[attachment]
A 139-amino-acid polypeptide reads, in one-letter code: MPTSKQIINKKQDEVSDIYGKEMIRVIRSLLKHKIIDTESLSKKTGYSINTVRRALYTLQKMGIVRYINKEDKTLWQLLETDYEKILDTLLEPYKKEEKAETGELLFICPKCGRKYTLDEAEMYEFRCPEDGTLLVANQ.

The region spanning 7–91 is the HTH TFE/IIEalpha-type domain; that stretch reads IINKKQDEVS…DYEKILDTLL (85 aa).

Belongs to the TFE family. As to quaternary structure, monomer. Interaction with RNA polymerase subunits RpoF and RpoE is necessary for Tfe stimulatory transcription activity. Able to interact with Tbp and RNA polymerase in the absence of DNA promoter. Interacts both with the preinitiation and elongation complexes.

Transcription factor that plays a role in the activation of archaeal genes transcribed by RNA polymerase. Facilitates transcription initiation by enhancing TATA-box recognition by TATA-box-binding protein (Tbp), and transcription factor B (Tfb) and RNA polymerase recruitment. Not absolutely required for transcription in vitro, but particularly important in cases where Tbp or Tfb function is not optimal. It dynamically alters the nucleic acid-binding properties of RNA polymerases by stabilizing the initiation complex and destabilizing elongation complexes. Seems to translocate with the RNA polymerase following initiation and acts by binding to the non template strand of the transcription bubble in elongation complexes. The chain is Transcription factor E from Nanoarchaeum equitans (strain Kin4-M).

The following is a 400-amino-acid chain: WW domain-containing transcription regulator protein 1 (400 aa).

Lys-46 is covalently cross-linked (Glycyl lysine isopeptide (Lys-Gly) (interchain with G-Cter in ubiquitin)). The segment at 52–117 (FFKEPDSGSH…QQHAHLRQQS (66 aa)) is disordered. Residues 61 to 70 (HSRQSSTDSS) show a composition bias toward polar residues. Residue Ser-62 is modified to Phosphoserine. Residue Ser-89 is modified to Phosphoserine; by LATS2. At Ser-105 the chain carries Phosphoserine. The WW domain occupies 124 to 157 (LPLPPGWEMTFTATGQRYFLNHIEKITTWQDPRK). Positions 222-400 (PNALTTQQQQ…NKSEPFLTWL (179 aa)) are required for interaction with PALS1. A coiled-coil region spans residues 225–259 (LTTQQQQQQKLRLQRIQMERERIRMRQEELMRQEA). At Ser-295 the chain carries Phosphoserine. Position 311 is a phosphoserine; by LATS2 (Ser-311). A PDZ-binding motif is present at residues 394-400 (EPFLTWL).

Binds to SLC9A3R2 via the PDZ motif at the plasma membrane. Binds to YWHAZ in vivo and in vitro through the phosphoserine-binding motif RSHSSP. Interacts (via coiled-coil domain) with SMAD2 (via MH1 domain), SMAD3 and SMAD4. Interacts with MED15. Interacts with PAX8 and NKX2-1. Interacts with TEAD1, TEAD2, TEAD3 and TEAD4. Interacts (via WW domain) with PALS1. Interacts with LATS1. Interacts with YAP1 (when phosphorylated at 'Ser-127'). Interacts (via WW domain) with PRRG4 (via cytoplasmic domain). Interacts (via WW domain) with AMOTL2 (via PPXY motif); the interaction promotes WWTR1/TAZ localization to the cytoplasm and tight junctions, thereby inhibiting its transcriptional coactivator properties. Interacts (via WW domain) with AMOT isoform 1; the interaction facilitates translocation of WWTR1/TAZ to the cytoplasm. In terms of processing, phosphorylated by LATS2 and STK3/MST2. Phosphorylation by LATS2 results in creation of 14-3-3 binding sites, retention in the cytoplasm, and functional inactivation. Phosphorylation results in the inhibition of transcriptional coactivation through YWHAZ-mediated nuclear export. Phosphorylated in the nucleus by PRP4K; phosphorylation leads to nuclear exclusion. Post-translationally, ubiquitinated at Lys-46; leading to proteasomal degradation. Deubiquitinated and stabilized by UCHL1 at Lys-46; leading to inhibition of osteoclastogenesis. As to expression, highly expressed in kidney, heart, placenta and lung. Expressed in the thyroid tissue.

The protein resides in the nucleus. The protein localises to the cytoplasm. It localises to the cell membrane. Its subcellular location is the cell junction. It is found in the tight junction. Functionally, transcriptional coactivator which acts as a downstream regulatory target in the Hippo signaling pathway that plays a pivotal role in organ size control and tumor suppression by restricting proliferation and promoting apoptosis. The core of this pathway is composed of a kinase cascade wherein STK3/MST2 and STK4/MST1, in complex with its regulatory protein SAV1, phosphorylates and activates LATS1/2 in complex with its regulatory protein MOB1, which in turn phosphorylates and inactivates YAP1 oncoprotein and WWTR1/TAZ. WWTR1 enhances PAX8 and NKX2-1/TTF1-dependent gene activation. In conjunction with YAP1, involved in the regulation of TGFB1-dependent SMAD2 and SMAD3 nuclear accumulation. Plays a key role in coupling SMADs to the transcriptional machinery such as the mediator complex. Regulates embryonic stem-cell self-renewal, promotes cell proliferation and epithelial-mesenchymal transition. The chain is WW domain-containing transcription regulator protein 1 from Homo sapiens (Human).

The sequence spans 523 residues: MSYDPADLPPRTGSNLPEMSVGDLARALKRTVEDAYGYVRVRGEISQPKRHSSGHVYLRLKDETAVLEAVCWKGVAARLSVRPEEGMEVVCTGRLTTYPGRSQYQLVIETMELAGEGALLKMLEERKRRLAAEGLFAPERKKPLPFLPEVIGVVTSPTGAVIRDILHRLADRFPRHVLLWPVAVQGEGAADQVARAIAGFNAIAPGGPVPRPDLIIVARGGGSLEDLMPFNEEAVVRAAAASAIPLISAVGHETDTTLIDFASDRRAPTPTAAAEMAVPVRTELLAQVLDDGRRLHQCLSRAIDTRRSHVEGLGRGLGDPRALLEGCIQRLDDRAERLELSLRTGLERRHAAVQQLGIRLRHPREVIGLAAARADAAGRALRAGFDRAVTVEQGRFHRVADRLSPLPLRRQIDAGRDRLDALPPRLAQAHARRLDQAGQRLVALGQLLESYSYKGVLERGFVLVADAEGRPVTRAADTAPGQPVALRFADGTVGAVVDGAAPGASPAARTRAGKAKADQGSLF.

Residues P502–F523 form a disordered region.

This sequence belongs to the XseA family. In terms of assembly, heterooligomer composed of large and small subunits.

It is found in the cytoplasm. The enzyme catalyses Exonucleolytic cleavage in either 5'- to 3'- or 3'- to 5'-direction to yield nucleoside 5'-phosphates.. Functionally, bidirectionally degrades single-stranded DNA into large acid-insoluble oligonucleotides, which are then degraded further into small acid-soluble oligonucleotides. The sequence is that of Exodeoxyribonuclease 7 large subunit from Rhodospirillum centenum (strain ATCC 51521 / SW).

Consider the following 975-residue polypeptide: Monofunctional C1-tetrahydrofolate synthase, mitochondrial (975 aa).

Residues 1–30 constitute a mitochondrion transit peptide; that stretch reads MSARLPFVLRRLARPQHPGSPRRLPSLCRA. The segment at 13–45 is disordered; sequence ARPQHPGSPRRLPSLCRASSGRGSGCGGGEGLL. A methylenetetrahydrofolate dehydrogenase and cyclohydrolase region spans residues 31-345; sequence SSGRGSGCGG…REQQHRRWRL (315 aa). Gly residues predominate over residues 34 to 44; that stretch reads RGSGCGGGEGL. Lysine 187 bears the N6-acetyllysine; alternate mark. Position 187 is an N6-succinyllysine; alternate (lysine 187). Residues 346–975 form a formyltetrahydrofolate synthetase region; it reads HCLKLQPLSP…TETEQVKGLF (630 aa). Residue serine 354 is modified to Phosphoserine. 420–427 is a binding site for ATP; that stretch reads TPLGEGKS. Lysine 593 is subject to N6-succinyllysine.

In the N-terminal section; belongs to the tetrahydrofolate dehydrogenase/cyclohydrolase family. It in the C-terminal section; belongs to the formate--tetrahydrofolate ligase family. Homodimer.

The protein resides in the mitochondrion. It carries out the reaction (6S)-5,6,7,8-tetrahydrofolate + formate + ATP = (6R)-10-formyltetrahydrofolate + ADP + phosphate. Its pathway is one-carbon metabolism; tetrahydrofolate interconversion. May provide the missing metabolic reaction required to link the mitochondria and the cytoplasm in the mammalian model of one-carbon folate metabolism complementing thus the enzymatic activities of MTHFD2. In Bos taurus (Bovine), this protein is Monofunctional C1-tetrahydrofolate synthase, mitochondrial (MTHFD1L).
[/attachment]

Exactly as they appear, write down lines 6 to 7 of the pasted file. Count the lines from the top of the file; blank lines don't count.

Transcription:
Lys-46 is covalently cross-linked (Glycyl lysine isopeptide (Lys-Gly) (interchain with G-Cter in ubiquitin)). The segment at 52–117 (FFKEPDSGSH…QQHAHLRQQS (66 aa)) is disordered. Residues 61 to 70 (HSRQSSTDSS) show a composition bias toward polar residues. Residue Ser-62 is modified to Phosphoserine. Residue Ser-89 is modified to Phosphoserine; by LATS2. At Ser-105 the chain carries Phosphoserine. The WW domain occupies 124 to 157 (LPLPPGWEMTFTATGQRYFLNHIEKITTWQDPRK). Positions 222-400 (PNALTTQQQQ…NKSEPFLTWL (179 aa)) are required for interaction with PALS1. A coiled-coil region spans residues 225–259 (LTTQQQQQQKLRLQRIQMERERIRMRQEELMRQEA). At Ser-295 the chain carries Phosphoserine. Position 311 is a phosphoserine; by LATS2 (Ser-311). A PDZ-binding motif is present at residues 394-400 (EPFLTWL).

Binds to SLC9A3R2 via the PDZ motif at the plasma membrane. Binds to YWHAZ in vivo and in vitro through the phosphoserine-binding motif RSHSSP. Interacts (via coiled-coil domain) with SMAD2 (via MH1 domain), SMAD3 and SMAD4. Interacts with MED15. Interacts with PAX8 and NKX2-1. Interacts with TEAD1, TEAD2, TEAD3 and TEAD4. Interacts (via WW domain) with PALS1. Interacts with LATS1. Interacts with YAP1 (when phosphorylated at 'Ser-127'). Interacts (via WW domain) with PRRG4 (via cytoplasmic domain). Interacts (via WW domain) with AMOTL2 (via PPXY motif); the interaction promotes WWTR1/TAZ localization to the cytoplasm and tight junctions, thereby inhibiting its transcriptional coactivator properties. Interacts (via WW domain) with AMOT isoform 1; the interaction facilitates translocation of WWTR1/TAZ to the cytoplasm. In terms of processing, phosphorylated by LATS2 and STK3/MST2. Phosphorylation by LATS2 results in creation of 14-3-3 binding sites, retention in the cytoplasm, and functional inactivation. Phosphorylation results in the inhibition of transcriptional coactivation through YWHAZ-mediated nuclear export. Phosphorylated in the nucleus by PRP4K; phosphorylation leads to nuclear exclusion. Post-translationally, ubiquitinated at Lys-46; leading to proteasomal degradation. Deubiquitinated and stabilized by UCHL1 at Lys-46; leading to inhibition of osteoclastogenesis. As to expression, highly expressed in kidney, heart, placenta and lung. Expressed in the thyroid tissue.